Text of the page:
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5 tips to help you feel connected during lockdown

3-minute read

5 tips to help you feel connected during lockdown
Dr Hazel Harrison

Dr Hazel Harrison

4 February 2021

Clinical Psychologist, Dr Hazel Harrison, shares her tips for keeping connected with friends and family to help boost your wellbeing while navigating the challenges of the coronavirus pandemic.

Nurture your relationships

Our relationships are one of the biggest predictors of our wellbeing long-term. The other people in our life play a crucial role in our mental and physical health, so it’s really important that we keep connected to them.

During the pandemic, keeping connected can be challenging and we may all have moments of feeling alone and isolated.

We’re all different, so what we need to feel connected to others will be different too. Be curious with what works for you – it may not be what works for your colleagues or friends, and that’s okay.

Here are five ways you can nurture your relationships during the pandemic.

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1. Have a positivity burst

Although social media can sometimes get a lot of bad press, research is starting to show us that it’s not necessarily social media that’s harmful to our wellbeing, but the way we interact with it.

If you like to use social media, try setting yourself a time limit (perhaps a couple of minutes) to browse your feed and find something that makes you feel positive.

Send that person a message, or write a positive comment for them. Actively engaging is much better for you than passively scrolling, and you may also spread some positivity to others too.

2. Send a voice message

We've got very used to sending emails and text messages as a way to communicate – and these are still great ways of keeping in touch. However, sometimes the power of someone's voice can be really helpful, particularly if that person is feeling lonely or disconnected.

Consider sending someone a voice message or picking up the phone and having a chat. This may not work for everyone, but for some people just hearing someone else's voice might help them (and you) to feel connected.

3. Schedule time for connection

Working remotely means we have less opportunity to just bump into someone and have a chat during the day, or decide to have an impromptu coffee break with a friend.

You may find it helpful to schedule virtual catch ups and book them in your diary. Novelty is a great way to bring some energy into your interactions too.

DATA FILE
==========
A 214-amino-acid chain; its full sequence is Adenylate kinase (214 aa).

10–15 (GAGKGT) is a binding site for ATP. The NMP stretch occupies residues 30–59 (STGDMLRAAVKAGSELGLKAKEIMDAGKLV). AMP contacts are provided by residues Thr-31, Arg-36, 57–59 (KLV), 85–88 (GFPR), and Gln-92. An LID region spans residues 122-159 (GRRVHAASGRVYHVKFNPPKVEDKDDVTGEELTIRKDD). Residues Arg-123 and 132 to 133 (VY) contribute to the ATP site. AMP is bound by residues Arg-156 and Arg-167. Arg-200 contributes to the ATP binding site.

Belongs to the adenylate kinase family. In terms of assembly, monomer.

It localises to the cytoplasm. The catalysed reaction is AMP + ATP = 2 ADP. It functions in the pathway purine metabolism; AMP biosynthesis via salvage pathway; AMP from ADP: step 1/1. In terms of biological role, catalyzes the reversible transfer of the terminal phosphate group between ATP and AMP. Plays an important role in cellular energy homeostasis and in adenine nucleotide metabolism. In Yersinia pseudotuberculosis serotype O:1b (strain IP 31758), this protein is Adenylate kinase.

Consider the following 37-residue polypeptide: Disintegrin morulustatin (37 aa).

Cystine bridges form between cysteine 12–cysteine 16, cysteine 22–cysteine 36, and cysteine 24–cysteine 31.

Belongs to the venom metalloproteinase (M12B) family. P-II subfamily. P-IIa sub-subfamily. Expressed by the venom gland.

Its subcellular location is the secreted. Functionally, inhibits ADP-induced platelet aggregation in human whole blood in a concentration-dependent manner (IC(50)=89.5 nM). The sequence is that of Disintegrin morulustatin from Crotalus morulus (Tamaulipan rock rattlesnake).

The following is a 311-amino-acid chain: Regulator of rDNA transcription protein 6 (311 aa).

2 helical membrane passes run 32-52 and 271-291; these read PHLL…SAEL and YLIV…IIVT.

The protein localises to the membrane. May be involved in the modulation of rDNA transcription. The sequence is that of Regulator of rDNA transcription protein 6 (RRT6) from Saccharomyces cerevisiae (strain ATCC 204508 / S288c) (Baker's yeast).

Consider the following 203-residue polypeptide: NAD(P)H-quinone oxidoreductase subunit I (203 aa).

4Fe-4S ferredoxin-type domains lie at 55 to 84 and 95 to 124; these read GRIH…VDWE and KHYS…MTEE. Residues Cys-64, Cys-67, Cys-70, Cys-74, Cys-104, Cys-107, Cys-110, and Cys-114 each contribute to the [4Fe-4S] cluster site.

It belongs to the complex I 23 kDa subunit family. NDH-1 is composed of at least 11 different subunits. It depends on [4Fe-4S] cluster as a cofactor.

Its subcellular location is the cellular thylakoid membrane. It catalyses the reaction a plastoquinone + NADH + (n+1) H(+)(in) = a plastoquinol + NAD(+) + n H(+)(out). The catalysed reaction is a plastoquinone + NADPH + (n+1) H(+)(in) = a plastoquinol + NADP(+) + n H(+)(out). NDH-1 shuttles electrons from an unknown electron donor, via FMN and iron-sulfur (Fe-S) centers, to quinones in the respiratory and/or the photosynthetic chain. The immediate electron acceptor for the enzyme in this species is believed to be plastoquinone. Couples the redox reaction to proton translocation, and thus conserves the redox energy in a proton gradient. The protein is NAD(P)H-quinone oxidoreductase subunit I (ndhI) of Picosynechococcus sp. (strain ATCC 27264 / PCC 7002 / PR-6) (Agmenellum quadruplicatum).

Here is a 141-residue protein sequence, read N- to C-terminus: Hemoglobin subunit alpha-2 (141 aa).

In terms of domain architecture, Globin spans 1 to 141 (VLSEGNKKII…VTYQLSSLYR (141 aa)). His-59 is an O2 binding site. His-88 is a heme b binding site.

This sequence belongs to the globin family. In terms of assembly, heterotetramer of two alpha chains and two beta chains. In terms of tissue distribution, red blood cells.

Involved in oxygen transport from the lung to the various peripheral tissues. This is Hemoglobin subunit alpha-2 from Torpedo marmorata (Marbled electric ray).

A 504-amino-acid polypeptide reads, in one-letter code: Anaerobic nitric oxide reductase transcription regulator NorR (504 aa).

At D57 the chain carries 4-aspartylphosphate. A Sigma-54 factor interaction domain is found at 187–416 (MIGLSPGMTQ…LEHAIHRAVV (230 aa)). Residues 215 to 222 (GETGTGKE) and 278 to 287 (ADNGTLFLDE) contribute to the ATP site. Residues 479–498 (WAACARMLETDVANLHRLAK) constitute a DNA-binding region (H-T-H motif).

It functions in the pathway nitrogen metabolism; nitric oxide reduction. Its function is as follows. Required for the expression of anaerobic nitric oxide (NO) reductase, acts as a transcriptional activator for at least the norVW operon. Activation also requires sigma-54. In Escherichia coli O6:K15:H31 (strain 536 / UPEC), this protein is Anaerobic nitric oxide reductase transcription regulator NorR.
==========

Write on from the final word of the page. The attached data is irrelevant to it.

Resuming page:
4. Connect through shared interests

Keeping connected can also mean connecting with those who share the same interests or hobbies as you.

Why not experiment with different ways to keep connected? You could try:

  • asking a curious question at the start of a conversation – for example, ‘If you could have dinner with anyone, who would you choose?’
  • learning something new with someone else, or trying a new hobby together
  • joining a virtual book club
  • having a virtual film night where you simultaneously watch the same film as others (and maybe even chat about it afterwards)
  • take part in a “live” exercise class online

5. Make time for yourself

Don’t forget, you may also need time to connect with yourself too.

Yes, we’re social creatures but that doesn’t mean we don’t also need a little alone time occasionally. Regularly making time for yourself allows you to pause and reflect on how you’re doing, and recognise what you might need to keep your own wellbeing topped up.

If you want to read more about how to look after your wellbeing, check out these 10 simple wellbeing tips.

About Dr Hazel Harrison

Dr Hazel Harrison is a Clinical Psychologist with more than 10 years' professional experience in both the National Health Service (NHS) and private sector. Bringing psychology out of the clinics and into everyday life, Dr Harrison is also an award-winning presenter and writer for BBC Bitesize and BBC Teach.

What helps you keep connected? Let us know in the comments.

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We create this content for general information purposes and it should not be taken as advice. Always take professional advice. Read our full disclaimer

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